What didn’t work was Pale Blue Dot’s second act. It’s a woman feeling sorry for herself (a terrible trait in any character), wishing she was back in space, building a relationship with another astronaut. Even the affair felt restrained.
I mean, had Laura actually killed this woman, this would be Academy Award bait all the way. But when you don’t have a dead body, and your star scene is a soiled adult diaper, you need to start questioning whether you have enough meat for a screenplay.
On top of all of this, Pale Blue Dot struggles to explain how this love triangle is different from any other love triangle. I mean couldn’t this have just as easily been salespeople at a car dealership, waiters and waitresses at a restaurant, attorneys at a law firm? Having your astronaut characters say things like, the rest of the world “doesn’t understand us,” doesn’t make this an astronaut-specific story. And if it’s not astronaut-specific, you’re not exploiting half your hook (the other half, of course, being adult diapers).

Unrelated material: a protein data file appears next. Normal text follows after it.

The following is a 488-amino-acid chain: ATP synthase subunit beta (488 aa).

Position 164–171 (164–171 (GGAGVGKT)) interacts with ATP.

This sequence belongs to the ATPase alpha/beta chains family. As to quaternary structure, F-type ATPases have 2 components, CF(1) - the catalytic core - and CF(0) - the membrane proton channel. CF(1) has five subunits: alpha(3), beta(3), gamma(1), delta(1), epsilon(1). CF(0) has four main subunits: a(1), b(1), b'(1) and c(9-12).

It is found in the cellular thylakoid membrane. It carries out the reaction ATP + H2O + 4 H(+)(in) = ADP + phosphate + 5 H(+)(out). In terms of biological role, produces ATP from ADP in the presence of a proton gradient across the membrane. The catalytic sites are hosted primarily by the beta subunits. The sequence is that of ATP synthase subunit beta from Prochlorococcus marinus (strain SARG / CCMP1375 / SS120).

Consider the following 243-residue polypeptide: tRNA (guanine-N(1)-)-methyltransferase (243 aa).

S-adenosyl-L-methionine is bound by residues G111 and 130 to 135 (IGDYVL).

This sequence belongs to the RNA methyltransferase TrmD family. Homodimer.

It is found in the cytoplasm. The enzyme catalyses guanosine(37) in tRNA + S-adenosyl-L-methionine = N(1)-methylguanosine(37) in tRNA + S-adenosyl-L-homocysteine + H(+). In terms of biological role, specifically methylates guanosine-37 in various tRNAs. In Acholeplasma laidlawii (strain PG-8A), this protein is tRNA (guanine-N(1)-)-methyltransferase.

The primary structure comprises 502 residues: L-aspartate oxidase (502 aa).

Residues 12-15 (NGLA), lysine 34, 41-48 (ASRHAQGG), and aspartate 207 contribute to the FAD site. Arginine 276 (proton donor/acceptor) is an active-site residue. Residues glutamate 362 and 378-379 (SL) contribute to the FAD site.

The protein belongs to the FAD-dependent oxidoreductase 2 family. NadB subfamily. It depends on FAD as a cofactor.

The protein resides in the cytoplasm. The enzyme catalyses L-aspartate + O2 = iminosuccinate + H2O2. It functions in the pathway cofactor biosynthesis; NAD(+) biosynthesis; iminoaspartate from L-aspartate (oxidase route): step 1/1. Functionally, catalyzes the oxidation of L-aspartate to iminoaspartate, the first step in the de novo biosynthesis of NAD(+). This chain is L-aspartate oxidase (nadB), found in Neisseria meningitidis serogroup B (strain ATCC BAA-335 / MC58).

With that said, the writers achieved what everyone who visits this site is trying to achieve – they got a major attachment and sold their script. So if there’s any advice to come out of this, I’d say it’s when writing a drama, write a part that a major actor/actress would want to play.
Laura’s astronaut-turned-diaper-wearing-scorned-lover character is, without a doubt, the kind of mind an actress would want to jump into. And so if there’s a saving grace to Pale Blue Dot, that would be it.
[ ] what the hell did I just read?
[x] wasn’t for me
[ ] worth the read
[ ] impressive
[ ] genius
What I learned: Dead bodies change everything. Seriously, if you have a drama you’re struggling with right now, figure out a way to get a dead body in there. I guarantee your script becomes 100 times more interesting. Look at one of the most famous dramas of all time, American Beauty. The movie starts with a dead body. Our main character’s. – Pale Blue Dot’s Achilles’ heal is that nobody got hurt. Nothing bad actually happened. And that hangs over the story throughout, leaving the reader with a distinct feeling of, “That’s it?”